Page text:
Domestic Violence Defense Attorney in Milwaukee
False accusations of domestic abuse will ruin your record fast.
Domestic abuse is one of the most prevalent crimes in the country, though an estimated 50% of Wisconsin domestic violence cases go unreported. Unlike other offenses, domestic violence includes a number of possible offenses.
Varying types of domestic violence accusations can include:
The ambiguity of the laws surrounding domestic violence can make it difficult to prove your innocence. That’s why it’s so important to hire a defense attorney immediately when you’ve been accused of abuse. Defense Attorney Sydne French provides free legal consultations for any Milwaukee area case!
Under Wisconsin Statutes Chapter 968.075, domestic abuse means that an adult person did any of the following:
- Intentional infliction of physical pain, physical injury, or illness
- Intentional impairment of physical condition
- Sexual assault
- A physical act that may cause the other person reasonably to fear imminent engagement in the conduct described above
To qualify as domestic abuse under the statute, the alleged victim must be one of the following:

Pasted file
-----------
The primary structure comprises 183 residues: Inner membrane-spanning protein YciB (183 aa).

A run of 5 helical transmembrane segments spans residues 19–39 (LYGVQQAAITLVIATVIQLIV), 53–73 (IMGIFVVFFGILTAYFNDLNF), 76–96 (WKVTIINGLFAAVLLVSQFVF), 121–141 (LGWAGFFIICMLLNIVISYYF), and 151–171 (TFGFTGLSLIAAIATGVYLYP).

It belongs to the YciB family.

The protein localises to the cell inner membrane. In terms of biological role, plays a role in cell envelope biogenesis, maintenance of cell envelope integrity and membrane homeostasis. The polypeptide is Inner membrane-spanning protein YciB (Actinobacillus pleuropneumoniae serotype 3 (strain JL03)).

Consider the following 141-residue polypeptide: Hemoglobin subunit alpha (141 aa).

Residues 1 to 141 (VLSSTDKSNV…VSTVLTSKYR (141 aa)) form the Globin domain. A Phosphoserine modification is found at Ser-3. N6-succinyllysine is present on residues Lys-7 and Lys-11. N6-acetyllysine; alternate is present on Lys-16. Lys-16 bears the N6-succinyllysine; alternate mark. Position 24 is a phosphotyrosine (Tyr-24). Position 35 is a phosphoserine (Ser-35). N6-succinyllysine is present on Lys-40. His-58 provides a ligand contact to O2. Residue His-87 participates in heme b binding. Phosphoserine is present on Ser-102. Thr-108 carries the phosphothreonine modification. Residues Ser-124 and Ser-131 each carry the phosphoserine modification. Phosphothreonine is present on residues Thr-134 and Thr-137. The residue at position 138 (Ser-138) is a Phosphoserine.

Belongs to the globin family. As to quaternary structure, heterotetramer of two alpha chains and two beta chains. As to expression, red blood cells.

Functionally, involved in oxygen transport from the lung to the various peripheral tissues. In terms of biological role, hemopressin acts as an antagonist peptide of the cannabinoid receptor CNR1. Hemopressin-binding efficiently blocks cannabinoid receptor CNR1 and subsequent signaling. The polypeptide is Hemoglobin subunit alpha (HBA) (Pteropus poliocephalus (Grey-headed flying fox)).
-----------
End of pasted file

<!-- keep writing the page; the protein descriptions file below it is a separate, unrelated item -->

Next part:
- A spouse or former spouse
- An adult with whom the person resides or formerly resided
- An adult with whom the person has a child in common
Circumstances requiring arrest for domestic abuse
Police are required to arrest and take a person into custody if the officer has reasonable grounds to believe that the person is committing or has committed domestic abuse and that the person's actions constitute the commission of a crime. Any of the following must also apply:
- The officer has a reasonable basis for believing that continued domestic abuse against the alleged victim is likely
- There is evidence of physical injury to the alleged victim
- The person is the predominant aggressor
What is a Predominant Aggressor?
A predominant aggressor is defined as the most significant, but not necessarily the first, person to be aggressive in a domestic abuse incident. Police are not required to identify a predominant aggressor. However, if they do, the law provides that it is inappropriate for police to arrest both parties—even in situations where the alleged victim was the first aggressor.
When identifying one of the parties as the predominant aggressor, the law requires that police officers consider all of the following factors:
- The history of domestic abuse between the parties, if it can be reasonably ascertained by the officer, and any information provided by witnesses regarding that history.
- Statements made by witnesses.
- The relative degree of injury inflicted on the parties.
- The extent to which each person present appears to fear any party.
- Whether any party is threatening or has threatened future harm against another party or another family or household member.
- Whether either party acted in self-defense or in defense of any other person.